An interest-free loan scheme is being rolled out across the UK to help thousands of people struggling to put food on the table.
The initiative, the result of a link between the Icelandic supermarket chain and a charitable property lender, is the latest interest-free loan scheme launched in response to growing concern for households on the sharp end of the cost of living. a crisis and cannot access or repay existing forms of credit.
The scheme is designed to enable them to cover school holiday grocery bills or bridge gaps in their income by providing interest-free ‘micro-loans’ of between £25 and £100 to buy everyday items.
Iceland has partnered with Fair for You on the initiative, which will roll out across the UK from August 16 after a pilot phase during which more than 5,000 customers were given loans.
Microloans are available on preloaded cards, with repayments set at £10 per week. During the pilot, customers paid a “minimal” amount of interest on the loans, but Iceland had decided to invest an undisclosed amount “to make all loans completely interest-free for national rollout.”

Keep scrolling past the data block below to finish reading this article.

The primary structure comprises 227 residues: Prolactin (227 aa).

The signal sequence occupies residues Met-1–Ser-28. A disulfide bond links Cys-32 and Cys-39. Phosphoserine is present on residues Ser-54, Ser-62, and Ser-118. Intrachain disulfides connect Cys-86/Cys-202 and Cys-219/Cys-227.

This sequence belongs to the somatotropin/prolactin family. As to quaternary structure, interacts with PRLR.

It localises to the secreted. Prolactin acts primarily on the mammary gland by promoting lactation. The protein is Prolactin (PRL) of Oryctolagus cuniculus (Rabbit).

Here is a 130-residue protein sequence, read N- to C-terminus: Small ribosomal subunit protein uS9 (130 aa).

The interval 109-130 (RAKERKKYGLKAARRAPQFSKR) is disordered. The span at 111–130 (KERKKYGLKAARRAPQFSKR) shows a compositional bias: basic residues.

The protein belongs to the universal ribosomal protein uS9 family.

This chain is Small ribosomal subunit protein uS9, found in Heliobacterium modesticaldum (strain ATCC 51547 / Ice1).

It is unclear how many people could benefit, although it is understood to be significantly more than the 5,000 who participated in the pilot program.
An independent evaluation of the pilot program found that 92% of customers who had previously used food banks had stopped or reduced their use, while 71% said they were less likely to fall behind on rent, the municipal tax or other bills.
Anyone can apply for the plan and, if successful, the credit can be used both in-store (Iceland has nearly 1,000 outlets) and online using the preloaded card. Selected applicants receive a credit limit of £100 and by joining the programme, called the Iceland Food Club, they can load an initial top-up of £25 to £75 onto their cards.
Richard Walker, managing director of Iceland Foods, said “fresh thinking” was required from business and government to find workable solutions to the cost of living crisis.
The initiative has been supported by organizations including Nesta, a UK innovation foundation, and the Esmée Fairbairn Foundation, a grant-making charity.
Interest-free loans for people in financially vulnerable circumstances were trialled earlier this year by the South Manchester Credit Union, with a larger pilot due to roll out shortly. The government had provided Fair4All Finance, a non-profit organization, with £3.8m of funding to trial loans of between £100 and £2,000 that could be used to pay for much-needed items or cover costs, from start-up fees. from nursery to school uniforms and essential furniture.